habit-, hab-, -hibit; habili-, habil-

(Latin: to dwell, to live; have, hold; that which may be easily handled, is suitable, fit properly; clothing)

disable (verb), disables; disabled; disabling
1. To cause something to be unable to work in the normal way: "The technician had to disable the computer program before we could proceed adding more information to our blog."
2. Something that makes a person unable to do what was previously a normal part of life: "His father was disabled by the auto accident."
3. To prevent a device or system from working by disconnecting a part of it: "His friend was disabling the fire alarm because it was going off every so often for no valid reason."
disabled (s) (noun)
People who are crippled or otherwise physically handicapped: "The disabled were having more problems getting adequate funds to live on because of the cuts in government aid."
disabled (adjective), more disabled, most disabled
Descriptive of those who are incapable of functioning either physically or mentally because of injury or illness: "Some disabled people participate in sports competitions that have been set up especially for them."
disableness (s) (noun)
Lacking the capacity to perform one or more normal activities; such as, walking or seeing, because of illness, injury, etc.: "It was obvious that his disableness would hinder him from working for awhile."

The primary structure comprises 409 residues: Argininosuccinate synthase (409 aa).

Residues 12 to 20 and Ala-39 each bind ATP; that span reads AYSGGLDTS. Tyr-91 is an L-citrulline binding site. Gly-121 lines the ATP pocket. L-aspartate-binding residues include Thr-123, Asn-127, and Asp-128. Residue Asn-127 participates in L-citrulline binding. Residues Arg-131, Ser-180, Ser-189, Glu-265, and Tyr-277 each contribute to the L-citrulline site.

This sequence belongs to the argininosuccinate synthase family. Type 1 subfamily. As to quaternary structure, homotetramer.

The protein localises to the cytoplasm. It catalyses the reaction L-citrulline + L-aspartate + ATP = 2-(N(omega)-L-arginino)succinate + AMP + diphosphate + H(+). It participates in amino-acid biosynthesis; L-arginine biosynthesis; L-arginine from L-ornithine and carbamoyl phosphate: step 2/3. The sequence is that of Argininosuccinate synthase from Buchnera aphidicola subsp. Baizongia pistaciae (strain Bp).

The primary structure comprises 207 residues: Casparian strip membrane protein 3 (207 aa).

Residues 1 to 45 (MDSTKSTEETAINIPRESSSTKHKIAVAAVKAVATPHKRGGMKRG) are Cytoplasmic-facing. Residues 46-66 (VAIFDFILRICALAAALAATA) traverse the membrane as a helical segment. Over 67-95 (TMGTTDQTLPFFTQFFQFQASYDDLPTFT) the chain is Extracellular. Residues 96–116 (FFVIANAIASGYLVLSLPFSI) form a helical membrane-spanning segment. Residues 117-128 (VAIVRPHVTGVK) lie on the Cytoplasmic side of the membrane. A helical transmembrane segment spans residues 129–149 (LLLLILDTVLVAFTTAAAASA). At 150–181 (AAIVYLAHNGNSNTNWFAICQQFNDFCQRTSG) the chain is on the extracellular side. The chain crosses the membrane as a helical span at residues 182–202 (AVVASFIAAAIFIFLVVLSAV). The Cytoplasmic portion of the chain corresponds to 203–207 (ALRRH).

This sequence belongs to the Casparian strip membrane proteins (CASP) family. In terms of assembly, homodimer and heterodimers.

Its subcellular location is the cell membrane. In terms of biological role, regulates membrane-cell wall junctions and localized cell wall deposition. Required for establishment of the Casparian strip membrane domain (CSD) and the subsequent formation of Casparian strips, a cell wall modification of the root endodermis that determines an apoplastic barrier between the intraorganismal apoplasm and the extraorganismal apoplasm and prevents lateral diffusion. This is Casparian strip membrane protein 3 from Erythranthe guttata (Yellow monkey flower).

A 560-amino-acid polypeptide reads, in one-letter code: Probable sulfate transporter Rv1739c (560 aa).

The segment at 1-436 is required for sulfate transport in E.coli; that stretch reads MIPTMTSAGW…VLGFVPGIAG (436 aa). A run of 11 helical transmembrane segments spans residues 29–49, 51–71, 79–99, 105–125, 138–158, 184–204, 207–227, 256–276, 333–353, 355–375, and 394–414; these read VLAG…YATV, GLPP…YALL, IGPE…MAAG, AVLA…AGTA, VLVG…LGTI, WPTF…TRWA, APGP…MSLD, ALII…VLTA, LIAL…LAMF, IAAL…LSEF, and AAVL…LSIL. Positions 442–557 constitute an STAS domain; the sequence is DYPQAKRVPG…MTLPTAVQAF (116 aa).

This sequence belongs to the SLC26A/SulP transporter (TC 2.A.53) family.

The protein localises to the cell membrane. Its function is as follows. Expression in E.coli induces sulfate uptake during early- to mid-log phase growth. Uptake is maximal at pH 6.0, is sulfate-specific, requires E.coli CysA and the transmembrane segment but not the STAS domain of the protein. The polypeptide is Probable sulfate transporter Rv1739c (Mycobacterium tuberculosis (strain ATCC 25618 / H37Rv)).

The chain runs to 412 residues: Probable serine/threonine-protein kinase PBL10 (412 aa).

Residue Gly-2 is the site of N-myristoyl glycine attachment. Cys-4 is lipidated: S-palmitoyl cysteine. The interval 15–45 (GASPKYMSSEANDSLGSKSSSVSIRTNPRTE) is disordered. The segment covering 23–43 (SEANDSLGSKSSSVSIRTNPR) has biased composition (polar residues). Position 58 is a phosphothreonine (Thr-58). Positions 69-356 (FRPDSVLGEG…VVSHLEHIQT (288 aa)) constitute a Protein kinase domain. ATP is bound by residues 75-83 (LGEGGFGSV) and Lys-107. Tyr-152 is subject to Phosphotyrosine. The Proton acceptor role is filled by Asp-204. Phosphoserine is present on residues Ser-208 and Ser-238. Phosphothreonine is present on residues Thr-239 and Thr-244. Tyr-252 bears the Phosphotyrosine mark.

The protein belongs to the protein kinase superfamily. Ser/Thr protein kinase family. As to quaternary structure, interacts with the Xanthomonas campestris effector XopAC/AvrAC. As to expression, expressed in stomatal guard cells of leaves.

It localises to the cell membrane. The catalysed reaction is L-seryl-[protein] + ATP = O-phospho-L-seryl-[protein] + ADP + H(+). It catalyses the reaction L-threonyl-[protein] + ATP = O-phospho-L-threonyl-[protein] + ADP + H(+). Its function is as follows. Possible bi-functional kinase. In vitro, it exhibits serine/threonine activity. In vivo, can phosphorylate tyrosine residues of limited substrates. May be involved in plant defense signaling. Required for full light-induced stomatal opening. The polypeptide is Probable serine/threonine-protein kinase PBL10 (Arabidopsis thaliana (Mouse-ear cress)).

dishabillophobia (s) (noun), dishabillophobias (pl)
An exaggerated dread of undressing in front of someone else: Dorothy found it difficult to be in a less than "fully clothed" condition when changing for sports in school, and her doctor said that her excessive concern was related to a form of dishabillophobia.
Abnormal fear of being seen in the nude by other people.
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due (adjective)
1. Expected to arrive soon: "They told them that the due date of their baby is next week."
2. Caused by or attributable to someone or to something: "The due time for the arrival of the flight was delayed because of bad weather."
3. Meeting all of the necessary requirements so it is proper and appropriate for the situation: "After due consideration, she was promoted to CEO of the company."
4. Etymology: "customary, regular", mid-14th century, "owing, payable", from Old French deu, devoir, "to owe"; from Latin debere, "to owe"; from Latin debitum, "thing owed"; from de-, "away" + habere, "to have".
duly
dutiable (adjective)
dutiful
dutifully
dutifulness
duty
enable
enabler (adjective)
endeavorer